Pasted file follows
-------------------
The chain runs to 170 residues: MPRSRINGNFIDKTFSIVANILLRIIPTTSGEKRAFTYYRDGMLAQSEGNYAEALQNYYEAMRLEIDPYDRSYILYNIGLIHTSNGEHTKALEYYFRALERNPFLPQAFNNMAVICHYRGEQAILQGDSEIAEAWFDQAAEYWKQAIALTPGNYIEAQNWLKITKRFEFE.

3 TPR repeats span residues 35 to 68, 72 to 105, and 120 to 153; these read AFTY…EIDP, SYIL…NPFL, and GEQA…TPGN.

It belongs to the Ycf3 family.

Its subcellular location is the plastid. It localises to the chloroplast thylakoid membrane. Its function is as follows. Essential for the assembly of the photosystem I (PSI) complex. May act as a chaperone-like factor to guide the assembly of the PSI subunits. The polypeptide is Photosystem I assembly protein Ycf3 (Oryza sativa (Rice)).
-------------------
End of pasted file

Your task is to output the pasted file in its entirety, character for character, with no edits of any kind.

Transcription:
The chain runs to 170 residues: MPRSRINGNFIDKTFSIVANILLRIIPTTSGEKRAFTYYRDGMLAQSEGNYAEALQNYYEAMRLEIDPYDRSYILYNIGLIHTSNGEHTKALEYYFRALERNPFLPQAFNNMAVICHYRGEQAILQGDSEIAEAWFDQAAEYWKQAIALTPGNYIEAQNWLKITKRFEFE.

3 TPR repeats span residues 35 to 68, 72 to 105, and 120 to 153; these read AFTY…EIDP, SYIL…NPFL, and GEQA…TPGN.

It belongs to the Ycf3 family.

Its subcellular location is the plastid. It localises to the chloroplast thylakoid membrane. Its function is as follows. Essential for the assembly of the photosystem I (PSI) complex. May act as a chaperone-like factor to guide the assembly of the PSI subunits. The polypeptide is Photosystem I assembly protein Ycf3 (Oryza sativa (Rice)).